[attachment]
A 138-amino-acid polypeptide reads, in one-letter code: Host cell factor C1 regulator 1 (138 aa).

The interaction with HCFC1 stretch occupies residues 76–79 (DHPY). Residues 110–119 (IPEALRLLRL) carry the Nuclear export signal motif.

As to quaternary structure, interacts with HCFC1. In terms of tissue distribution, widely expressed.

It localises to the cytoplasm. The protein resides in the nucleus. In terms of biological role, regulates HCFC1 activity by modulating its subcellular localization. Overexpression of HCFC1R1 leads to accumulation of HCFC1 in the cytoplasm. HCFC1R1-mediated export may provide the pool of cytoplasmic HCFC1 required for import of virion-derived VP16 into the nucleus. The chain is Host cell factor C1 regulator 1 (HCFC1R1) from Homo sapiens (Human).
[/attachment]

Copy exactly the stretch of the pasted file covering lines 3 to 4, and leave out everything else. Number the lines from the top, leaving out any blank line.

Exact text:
As to quaternary structure, interacts with HCFC1. In terms of tissue distribution, widely expressed.

It localises to the cytoplasm. The protein resides in the nucleus. In terms of biological role, regulates HCFC1 activity by modulating its subcellular localization. Overexpression of HCFC1R1 leads to accumulation of HCFC1 in the cytoplasm. HCFC1R1-mediated export may provide the pool of cytoplasmic HCFC1 required for import of virion-derived VP16 into the nucleus. The chain is Host cell factor C1 regulator 1 (HCFC1R1) from Homo sapiens (Human).